How to Sell Anything
Without Being EvilConway Daily Sun, April 28, 2010
By Michael Kline, the Entreprenologist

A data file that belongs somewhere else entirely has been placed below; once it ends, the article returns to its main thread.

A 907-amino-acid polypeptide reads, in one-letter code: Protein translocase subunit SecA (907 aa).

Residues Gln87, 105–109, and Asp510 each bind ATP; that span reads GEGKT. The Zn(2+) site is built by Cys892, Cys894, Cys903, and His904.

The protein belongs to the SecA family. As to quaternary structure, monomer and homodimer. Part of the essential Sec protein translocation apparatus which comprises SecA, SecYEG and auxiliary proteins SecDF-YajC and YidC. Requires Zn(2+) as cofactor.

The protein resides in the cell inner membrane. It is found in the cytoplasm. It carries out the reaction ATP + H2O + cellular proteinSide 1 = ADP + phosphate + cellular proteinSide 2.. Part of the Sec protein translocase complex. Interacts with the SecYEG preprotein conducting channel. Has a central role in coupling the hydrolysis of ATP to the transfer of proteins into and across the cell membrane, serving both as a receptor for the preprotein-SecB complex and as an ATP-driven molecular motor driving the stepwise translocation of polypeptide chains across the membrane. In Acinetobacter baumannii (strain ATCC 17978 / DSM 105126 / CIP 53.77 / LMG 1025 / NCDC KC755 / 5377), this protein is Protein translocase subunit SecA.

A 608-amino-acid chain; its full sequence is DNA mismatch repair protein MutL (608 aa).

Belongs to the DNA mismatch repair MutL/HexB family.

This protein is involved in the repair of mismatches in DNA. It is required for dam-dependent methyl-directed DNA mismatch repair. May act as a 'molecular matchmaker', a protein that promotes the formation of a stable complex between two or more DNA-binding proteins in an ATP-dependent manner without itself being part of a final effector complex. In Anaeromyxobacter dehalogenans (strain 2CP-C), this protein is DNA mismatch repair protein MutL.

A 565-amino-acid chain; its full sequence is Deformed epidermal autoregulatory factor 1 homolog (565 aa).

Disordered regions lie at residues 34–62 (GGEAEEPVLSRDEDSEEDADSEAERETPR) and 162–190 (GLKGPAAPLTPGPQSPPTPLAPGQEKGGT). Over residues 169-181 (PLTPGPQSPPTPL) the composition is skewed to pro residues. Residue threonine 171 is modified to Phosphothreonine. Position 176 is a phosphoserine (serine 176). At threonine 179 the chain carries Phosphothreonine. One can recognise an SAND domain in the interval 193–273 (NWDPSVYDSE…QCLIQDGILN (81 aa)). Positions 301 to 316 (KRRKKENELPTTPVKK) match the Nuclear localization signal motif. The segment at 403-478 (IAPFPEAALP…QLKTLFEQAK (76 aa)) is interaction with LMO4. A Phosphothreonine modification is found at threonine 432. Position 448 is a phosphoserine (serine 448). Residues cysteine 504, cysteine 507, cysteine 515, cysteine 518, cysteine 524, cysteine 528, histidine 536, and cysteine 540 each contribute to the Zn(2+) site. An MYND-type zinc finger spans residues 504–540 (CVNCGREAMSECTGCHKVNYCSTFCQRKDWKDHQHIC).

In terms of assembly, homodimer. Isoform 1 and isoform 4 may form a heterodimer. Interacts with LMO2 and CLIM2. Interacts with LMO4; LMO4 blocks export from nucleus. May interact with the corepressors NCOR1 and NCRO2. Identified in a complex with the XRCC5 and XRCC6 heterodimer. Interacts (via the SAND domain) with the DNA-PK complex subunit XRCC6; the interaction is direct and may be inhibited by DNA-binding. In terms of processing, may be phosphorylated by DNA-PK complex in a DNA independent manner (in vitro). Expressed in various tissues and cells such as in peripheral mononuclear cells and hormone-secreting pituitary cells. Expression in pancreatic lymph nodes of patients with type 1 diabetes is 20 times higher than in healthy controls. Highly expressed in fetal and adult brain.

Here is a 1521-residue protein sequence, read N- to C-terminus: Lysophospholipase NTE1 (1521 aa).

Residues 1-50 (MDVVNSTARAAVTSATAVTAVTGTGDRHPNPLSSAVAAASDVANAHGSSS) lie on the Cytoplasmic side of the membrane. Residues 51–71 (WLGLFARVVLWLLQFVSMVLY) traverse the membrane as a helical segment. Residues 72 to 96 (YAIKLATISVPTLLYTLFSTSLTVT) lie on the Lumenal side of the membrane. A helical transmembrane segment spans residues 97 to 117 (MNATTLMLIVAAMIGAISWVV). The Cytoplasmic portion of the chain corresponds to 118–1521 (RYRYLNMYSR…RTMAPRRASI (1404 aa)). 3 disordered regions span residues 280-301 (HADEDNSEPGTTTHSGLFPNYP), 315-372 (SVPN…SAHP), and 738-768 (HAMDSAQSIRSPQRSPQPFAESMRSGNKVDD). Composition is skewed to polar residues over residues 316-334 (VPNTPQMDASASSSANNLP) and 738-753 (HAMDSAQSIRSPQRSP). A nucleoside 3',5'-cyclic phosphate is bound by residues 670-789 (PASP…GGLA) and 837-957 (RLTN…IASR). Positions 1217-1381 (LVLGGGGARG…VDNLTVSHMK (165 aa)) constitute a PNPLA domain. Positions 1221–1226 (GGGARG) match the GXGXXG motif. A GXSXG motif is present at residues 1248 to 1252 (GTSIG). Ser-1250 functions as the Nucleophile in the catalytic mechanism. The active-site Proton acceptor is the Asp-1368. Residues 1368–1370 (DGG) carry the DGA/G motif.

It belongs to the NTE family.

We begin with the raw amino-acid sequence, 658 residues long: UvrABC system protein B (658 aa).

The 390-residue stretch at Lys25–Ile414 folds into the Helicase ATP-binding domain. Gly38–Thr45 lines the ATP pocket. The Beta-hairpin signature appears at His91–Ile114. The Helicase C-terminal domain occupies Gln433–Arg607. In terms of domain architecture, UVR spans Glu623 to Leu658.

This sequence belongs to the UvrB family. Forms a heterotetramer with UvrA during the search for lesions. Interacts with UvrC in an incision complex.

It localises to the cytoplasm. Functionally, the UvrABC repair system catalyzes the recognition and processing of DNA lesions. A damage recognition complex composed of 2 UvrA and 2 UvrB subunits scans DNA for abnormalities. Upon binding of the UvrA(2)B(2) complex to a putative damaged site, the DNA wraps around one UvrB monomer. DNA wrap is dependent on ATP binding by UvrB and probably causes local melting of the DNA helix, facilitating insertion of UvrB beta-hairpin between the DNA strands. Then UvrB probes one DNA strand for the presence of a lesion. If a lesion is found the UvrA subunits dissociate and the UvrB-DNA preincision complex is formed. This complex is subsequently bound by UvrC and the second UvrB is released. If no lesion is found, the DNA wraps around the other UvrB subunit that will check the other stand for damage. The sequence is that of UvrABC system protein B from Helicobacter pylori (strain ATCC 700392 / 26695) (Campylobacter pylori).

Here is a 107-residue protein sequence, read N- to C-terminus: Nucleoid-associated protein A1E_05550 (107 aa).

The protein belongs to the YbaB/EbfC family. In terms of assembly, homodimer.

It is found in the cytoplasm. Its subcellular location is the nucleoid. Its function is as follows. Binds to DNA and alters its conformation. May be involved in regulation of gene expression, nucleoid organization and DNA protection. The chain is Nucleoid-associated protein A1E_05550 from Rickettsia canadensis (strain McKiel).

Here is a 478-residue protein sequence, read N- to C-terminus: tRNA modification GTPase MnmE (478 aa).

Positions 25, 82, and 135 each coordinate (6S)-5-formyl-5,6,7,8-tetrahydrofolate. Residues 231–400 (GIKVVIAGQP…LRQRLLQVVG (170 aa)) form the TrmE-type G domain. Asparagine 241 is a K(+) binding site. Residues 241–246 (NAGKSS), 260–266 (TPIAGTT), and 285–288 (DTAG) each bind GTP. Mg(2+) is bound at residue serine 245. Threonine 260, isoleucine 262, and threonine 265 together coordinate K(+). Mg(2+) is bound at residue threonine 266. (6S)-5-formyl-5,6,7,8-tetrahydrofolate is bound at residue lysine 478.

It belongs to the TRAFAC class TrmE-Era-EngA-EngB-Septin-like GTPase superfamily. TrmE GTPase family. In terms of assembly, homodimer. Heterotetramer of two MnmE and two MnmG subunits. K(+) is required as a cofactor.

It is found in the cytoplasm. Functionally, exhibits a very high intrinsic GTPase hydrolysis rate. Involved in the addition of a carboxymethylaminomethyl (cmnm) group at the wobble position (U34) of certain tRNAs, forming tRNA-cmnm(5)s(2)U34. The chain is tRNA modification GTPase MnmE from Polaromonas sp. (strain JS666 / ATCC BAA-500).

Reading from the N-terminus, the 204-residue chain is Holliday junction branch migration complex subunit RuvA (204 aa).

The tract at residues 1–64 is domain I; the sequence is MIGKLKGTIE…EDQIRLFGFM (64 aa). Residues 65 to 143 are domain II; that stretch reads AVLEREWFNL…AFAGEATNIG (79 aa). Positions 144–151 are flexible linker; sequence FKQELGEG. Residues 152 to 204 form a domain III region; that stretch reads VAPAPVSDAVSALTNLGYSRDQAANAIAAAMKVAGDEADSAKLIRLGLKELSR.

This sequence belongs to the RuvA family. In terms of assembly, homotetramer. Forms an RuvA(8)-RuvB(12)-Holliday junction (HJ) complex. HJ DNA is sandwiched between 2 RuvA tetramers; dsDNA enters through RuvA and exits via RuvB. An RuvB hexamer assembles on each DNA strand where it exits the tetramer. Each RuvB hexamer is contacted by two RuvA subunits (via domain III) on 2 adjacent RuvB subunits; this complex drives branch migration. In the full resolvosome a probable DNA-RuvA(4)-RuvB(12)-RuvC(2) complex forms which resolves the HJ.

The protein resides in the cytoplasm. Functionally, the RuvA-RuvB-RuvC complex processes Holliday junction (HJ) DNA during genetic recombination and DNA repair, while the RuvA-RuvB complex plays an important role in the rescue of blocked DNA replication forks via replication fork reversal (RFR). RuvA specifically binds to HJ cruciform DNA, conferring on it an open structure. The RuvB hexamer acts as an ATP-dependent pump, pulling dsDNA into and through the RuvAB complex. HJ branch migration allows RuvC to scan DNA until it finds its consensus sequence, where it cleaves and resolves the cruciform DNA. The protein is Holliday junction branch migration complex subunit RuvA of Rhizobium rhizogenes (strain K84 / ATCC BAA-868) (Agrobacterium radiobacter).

All sales people are evil, selling skills are the devils work, and there awaits, a special place in hell for people who recruit sales people and teach sales skills to others. Ironically, the people who are closest to agreeing with this view point often work in sales and don’t know it. Oh, you know who you are – you work in a business office, medical or legal office, retail store, food service, hotel, attraction, or you work in customer service and you don’t like sales and don’t want to be called a salesperson. First, let’s clear the air before we argue semantics because we have differing views on what it means to be “selling” something. A properly trained, professional sales person establishes what their customer needs, then uses their products or services to see if they can find a solution to the customer’s problem. Sounds like a doctor, therapist or consultant to me! That’s why we sometimes call it “consultative selling”. The successful salesperson knows they must always provide more in value than they take in money from their customer. That’s a difficult principle for some to grasp, but it is the shortest path to happiness and riches. A salesperson should never be a pushy, aggressive, manipulative con-artist trying to make people buy something the neither want nor need; rather quite the opposite.Let’s dispel some more negative perceptions about sales. We all have wildly different personality types, communication styles and strong biases toward our way of thinking. A passive communicator, who just wants to make everyone happy, may dislike or even fear an aggressive salesperson. The aggressive (as opposed to the appropriately assertive) salesperson is not evil, but they may be misguided and do a disservice to their company whether they succeed in selling something or not.However, a customer with a strong personality, wanting bottom-line answers to make a buying decision is just as underserved by the merchant so afraid to be pushy, they won’t help him buy.You can’t help a customer who won’t tell you what they want. They won’t tell you what they really want until you engage them and establish some trust. This is fair and reasonable in our cynical world, but it is difficult to intelligently engage if you don’t speak the same language. You will not recognize even major points of the customer needs, much less small clues that hint at what the customer is really looking for. When we have different personality and communication styles, we are speaking different “languages”. Fortunately, unlike my CD-Rom French lessons, these languages are easily learned (Hint: and taught in my seminars). We need to learn our own communication styles and learn to recognize our customer’s styles to speak their language to be of the highest possible service to them.No one loves to be sold, but everyone loves to buy. A professional salesperson will help, counsel and guide but never push; they are honest, trustworthy and deserving of the customer’s business. Yes, it may feel like walking a tight rope since it is technically your job to convince a customer to buy. Sales training is about learning the process of Service-First selling; the art of intelligent engagement, trust building and providing more value than you take in payment. If this is done properly, the prospect should come to the same conclusion you do and not need cajoling. In truth, “the close” is a step in the process you don’t need if the earlier part of the process is well executed.Because selling is a process, to increase sales, we need only to identify which step(s) of the sales process need improvement. Fortunately, we have a management system to help us pinpoint the opportunity for increase, whether you are targeting the wrong prospects or too few prospects, or if it is the product, its price, or a lack of follow-up, etc. Many sales people think they closed a sale, but then it falls apart; this is almost totally avoidable with the proper sales system in place. Just about anyone can learn this process and provide the Service-First sales experience for their customers and create more success for themselves.According to the IBM Institute, companies who win have “simple goals repeatedly revisited, together with clear target and strong follow-through, including the measurement of results”. Large organizations provide this support and structure. If you don’t have the luxury of educational and motivational sales meetings, or frequent sales training and re-training, constant improvement is a lonely and difficult mission.To help fill this void for the independent local business, I have created two resources – seminars and Mastermind groups. For seminars, I recommend Service-First Sales Remedies and Advanced Sales and Management. Then, consider joining one of our Mastermind Groups forming this summer for a weekly meeting with peers from non-competing businesses to keep your continuing education and motivation going. The next seminar is scheduled in N. Conway on June 22nd. Reserve a seat online at www.klineseminars.com.With the possible exception of the woman who attacked me with cologne at the mall last week, sales people are no more or less likely to be evil than anyone else. Help abolish the too passive or too aggressive sales problems by getting yourself and your staff trained in Service-First Selling.